Up until the nineteenth century, most people were engaged in agriculture; others learned a craft like carpentry. They were organized in small communities and worked together from sowing seeds to harvesting, milling, and baking. To be successful they needed to learn and master a specific craft that was passed from person to person, often within the same family. The real master of the community then decided to leave the comfort zone to explore things that no one dared to explore. Most of the time, these exploratory ventures ended in failure. But sometimes, the adventurer would stumble upon something that opened new doors for them and eventually for future generations as well.
As late as 1870, 80% of Europe’s population worked in agriculture. In 2010, less than 0.8% of Europeans worked in farming. This demonstrates an enormous productivity gain for farming. And then in the 18th and 19th centuries, a major change happened: manufacturing shifted from manual labor toward machine-based manufacturing. It started with the mechanization of the textile industries and the introduction of steam power. This also changed the organization of work, where people specialized in a particular phase of the work instead of getting involved in the whole process. By specializing in a specific time/phase-based work, Henry Ford was the first to increase productivity in car manufacturing by using assembly lines for mass production.
To make manufacturing as efficient as possible, managers were needed to oversee the whole process. It was during this era that the first management theories and business schools began teaching what Mary Parker Follett (1868-1993) termed the “art of getting things done through people”.
Lesson Learned from Craftmanship & Industrialization
Craftsmanship is building on experience and can lead us in the right direction, but experience will only take us so far into uncharted territory. In these instances, we must take what we started with and rely on controlled methodologies and engineering tools. Engineering is the application of tools and methodologies to handle the unexplored.
Craftsmanship is critical to knowledge based work in terms of providing quality, whereas in industrialization, quantity was the primary measurement. Allan Cooper, author of “Running with the Inmates” and inventor of Visual Basic, said the following about craftsmanship:
“Craftsmanship is all about quality – it’s all about getting it right, not to get it fast. It’s measured by quality, not speed. It’s a pure measurement, and a delightful one.”
“Craftsmen do it over and over again until they get it right. In their training, they build things over and over so they get the experience they need to get it right.”, more info see.
I do not fully agree with Allan Cooper because good craftsmanship must strike a balance between quality and time/cost. This demonstrates the concept of personal competence but this also has a disadvantage. I’d like to quote one of my favorite bloggers – Joel Spolsky – on his view on craftsmanship. “Craftsmanship is, of course, incredibly expensive. The only way you can afford it is when you are developing software for a mass audience. Sorry, but internal HR applications developed at insurance companies are never going to reach this level of craftsmanship because there simply aren’t enough users to spread the extra cost out.”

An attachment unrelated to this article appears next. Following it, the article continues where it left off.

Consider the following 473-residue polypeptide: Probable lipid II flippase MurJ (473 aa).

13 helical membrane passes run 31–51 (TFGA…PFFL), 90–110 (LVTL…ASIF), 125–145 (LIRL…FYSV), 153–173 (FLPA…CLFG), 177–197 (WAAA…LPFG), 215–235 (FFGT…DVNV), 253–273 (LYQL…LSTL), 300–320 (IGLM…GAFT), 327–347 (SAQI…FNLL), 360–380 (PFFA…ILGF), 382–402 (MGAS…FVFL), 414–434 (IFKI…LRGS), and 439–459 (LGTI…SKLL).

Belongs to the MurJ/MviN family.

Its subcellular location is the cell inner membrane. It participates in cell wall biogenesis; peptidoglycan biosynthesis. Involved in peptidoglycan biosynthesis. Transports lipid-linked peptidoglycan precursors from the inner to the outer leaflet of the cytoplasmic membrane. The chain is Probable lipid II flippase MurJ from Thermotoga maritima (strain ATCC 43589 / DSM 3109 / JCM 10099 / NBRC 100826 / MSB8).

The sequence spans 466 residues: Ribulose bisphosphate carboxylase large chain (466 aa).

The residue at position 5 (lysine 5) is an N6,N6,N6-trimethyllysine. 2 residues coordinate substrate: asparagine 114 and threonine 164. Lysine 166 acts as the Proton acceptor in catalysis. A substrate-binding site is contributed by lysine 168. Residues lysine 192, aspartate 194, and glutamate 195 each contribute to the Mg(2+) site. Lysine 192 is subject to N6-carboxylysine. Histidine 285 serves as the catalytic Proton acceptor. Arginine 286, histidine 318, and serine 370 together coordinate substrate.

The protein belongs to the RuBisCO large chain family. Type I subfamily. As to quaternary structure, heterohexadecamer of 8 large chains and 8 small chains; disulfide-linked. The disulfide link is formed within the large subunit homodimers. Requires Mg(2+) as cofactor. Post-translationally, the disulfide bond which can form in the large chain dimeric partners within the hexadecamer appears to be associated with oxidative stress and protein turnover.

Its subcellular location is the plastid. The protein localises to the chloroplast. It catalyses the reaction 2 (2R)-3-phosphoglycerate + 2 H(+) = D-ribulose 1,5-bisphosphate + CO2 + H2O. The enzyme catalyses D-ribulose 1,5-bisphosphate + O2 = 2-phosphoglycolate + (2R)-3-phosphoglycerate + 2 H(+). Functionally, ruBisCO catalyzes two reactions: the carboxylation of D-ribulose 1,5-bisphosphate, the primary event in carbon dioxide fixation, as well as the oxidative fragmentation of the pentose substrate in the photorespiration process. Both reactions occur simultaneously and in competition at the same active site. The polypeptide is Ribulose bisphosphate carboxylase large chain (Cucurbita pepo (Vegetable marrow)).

A craftsman takes pride in his profession, his experience, and his tools. Because his performance is based on his personal competence, he prioritizes the mastery of his tools, upgrading them and improving his work methods in an evolutionary way. Craftsmen prioritize their continuous improvement and appreciate quality because they know that their product becomes more valuable when done the right way. They know that quick-fixes will rarely be successful in the long run, because that can require more work (and less profit to them) to remedy.
The most important lesson learned from industrialization was that deterministic goals and processes are better achieved by investing in structure capital (developing process / routines and establishing them). This especially applies to a process that is 10% design/analysis and 90% production. A changed requirement after the production phase has begun can be very expensive. Software developments of product and unique system aren’t like this design isn’t just a one thing you do before production is started.
For example, when building a bridge, you can’t consider adding a few new highway lanes when the bridge construction has started. Complex software development isn’t a deterministic process and is therefore more of 50% design (where you figure out what to do and where to go) and 50% production. Following a plan is therefore not the ultimate solution it’s to be prepared and know you domain and tools so that new knowledge present itself you can take the opportunity.
Throughout history, success factors for work have changed and gone from individually mastered methods of efficiency and quality to a world where craftsmanship was learned and handed down from generation to generation. During the 18th and 19th centuries, the industrial revolution changed the key success factors into pre-defined processes that were mechanized, automated and as efficient as possible.
In a world that changes every day, differentiation and uniqueness come from transforming information into a product through creativity and knowledge. The most important considerations for knowledge-based companies are how good they are in getting the best information and then transforming that information into products or services, through their creativity and knowledge. But in a complex world where goals are uncertain and there is more of a need to explore possibilities, success is increasingly dependent on collaboration, creativity, and knowledge.